Big surprise, right?
No, not really. But it was a bit of a struggle for me trying to figure out where to even start.
Even if you're using a made-up city, it can be good to have an idea of general location or a real city to base it on. So I figured I would share some useful tips for anyone else struggling to find the right location for their book.
General Setting Location Tips:
Think about climate.
If you know you have a scene that needs to involve snow, or one of your characters is going to have heat stroke, or it’s going to rain a lot, that can cross a lot of places off the list.
Know your specific settings.
I’m talking things like a person’s house, an alleyway, a library, a strip club, the beach, a 50 story apartment building. If any of your settings involve nature, like a forest or the beach, that gives you a place to start. Search for topography maps and look at your options. The other settings, like buildings or houses, give you an idea of how close or far your location needs to be from a big city, a downtown area, a suburban area, etc. From there you can start searching the web for things like, “big cities near forests” to get specific ideas of cities to look into.
Consider why your character might have ended up in a certain place.
If you’re writing a novel that takes place in the normal, present day, is there a reason your character or his family might’ve moved to a certain place? If you’re writing a dystopian, is there a reason different groups of people might live in different areas of the country? If you’re writing fantasy, is there a reason certain types of supernaturals would be more common in a certain place? Some things to possibly consider include jobs, hobbies, culture, natural resources, alternative energy, crops and food sources, water sources, weather, nightlife, and transportation.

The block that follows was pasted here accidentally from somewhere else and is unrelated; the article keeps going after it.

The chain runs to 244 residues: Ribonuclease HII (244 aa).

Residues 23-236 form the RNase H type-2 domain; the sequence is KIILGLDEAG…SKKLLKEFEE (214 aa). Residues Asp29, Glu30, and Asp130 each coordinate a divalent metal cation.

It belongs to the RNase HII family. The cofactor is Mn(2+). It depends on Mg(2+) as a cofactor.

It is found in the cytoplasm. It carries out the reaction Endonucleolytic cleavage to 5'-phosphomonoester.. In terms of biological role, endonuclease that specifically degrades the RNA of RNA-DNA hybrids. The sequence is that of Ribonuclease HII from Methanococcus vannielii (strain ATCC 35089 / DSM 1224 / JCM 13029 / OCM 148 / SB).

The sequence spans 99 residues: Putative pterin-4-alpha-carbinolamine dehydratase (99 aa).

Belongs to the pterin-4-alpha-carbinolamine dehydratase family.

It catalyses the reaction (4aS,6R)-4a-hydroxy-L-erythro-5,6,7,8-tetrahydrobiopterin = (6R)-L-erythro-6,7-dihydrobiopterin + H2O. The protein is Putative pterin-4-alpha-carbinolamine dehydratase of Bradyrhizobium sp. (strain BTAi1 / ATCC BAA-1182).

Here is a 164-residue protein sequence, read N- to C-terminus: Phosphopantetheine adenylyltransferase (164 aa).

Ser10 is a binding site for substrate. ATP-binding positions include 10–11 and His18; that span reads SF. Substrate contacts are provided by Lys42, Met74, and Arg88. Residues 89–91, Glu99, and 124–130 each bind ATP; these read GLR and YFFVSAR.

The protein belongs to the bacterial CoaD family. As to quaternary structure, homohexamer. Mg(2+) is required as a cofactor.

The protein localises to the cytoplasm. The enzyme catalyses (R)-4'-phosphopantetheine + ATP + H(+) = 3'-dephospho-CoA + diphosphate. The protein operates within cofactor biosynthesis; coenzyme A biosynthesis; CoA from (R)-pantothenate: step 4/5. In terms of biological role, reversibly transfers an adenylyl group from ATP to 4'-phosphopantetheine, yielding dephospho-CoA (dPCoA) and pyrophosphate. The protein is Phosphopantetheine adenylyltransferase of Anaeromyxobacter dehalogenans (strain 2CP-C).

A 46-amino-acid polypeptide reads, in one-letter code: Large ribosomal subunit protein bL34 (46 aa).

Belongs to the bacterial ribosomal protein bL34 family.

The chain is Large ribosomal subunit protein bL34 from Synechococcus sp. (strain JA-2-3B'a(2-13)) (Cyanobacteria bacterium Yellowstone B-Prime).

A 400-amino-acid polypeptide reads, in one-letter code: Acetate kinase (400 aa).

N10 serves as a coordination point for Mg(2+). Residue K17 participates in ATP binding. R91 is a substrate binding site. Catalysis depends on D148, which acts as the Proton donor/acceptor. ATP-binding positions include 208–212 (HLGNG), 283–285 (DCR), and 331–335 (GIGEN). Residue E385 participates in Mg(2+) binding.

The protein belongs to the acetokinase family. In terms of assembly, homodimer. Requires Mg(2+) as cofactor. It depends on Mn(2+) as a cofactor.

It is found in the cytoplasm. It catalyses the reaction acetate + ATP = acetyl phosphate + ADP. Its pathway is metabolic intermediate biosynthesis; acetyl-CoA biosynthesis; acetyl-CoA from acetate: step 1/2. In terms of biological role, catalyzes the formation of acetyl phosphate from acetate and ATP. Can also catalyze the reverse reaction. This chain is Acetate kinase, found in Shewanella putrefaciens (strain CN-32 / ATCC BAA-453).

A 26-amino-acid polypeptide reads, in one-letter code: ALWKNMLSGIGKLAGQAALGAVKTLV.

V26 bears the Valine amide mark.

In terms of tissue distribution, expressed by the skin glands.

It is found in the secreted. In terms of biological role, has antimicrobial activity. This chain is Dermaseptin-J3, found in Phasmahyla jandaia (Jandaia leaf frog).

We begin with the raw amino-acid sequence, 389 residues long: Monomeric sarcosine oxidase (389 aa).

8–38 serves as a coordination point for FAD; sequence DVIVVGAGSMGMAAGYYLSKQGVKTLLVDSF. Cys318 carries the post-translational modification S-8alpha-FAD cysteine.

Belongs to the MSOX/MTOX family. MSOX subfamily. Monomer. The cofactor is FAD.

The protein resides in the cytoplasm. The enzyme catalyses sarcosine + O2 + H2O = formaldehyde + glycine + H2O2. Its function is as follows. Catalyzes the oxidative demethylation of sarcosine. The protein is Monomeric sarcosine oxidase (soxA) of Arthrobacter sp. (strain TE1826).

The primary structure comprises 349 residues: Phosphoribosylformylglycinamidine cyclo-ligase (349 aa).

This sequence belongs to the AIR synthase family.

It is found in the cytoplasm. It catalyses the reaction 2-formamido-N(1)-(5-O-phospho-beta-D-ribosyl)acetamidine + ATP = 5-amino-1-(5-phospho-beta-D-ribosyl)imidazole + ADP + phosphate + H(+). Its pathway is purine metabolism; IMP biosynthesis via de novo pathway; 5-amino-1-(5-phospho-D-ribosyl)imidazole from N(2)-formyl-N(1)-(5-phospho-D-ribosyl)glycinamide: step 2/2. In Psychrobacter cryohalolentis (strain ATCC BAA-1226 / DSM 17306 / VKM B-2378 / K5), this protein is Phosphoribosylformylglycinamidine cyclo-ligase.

Google Maps Tips:
Use the maps view for general scouting.
The regular maps view is great for finding bodies of water, topography, streets, and names of buildings/businesses. So once you’ve got an idea for a city, type it in, zoom in just enough to see what’s what.
Use the earth view to get a better feel for the area.
If you find an area that might work, switch to the “earth” view by clicking the box in the bottom left corner. It’ll better show you what the terrain is like, landmarks, and the layout of the building and houses.
Find specific types of buildings/businesses by using the search bar.
If you need a specific type of place, e.g. a hospital, you can type “hospital” into the search bar at the top left and hit enter, and it’ll point out all the nearby hospitals, making it easy for you to find exactly what you need.
How Google Maps Can Help:
It gives you a visual.
If you’re using a real city or town, you can actually see the layout and get a feel for the place. You can even zoom in all the way to street view (by dragging and dropping the little orange guy in the bottom right) and “walk around.” If you’re just using the city as a basis for your made-up city or placing your town in the general area, it still helps you get a feel for the atmosphere and ideas for details you might otherwise not even think about.
It helps you figure out accurate distances and transportation.
Just under the search bar is a button for directions. Once you open that, you can fill in the addresses simply by clicking on your locations on the map. Then you can get the distance and the amount of time it takes to drive, take public transportation, bike, or walk, and you can change the paths if you want. Having an idea of where your various settings are in relation to each other and how long it takes to get around comes in handy for realism in your story.
It can give you plot ideas.
If your character is going from point A to point B but you need something to happen in between, look and see what they’ll pass by in between those two points. Even if you’re just stuck in general and need an idea, look at what’s around the city, what types of buildings, businesses, landmarks, nature, parks, public art, etc. there is.
I think it’s a great resource whether you’re using a real-life location, altering one, or making up your own entirely.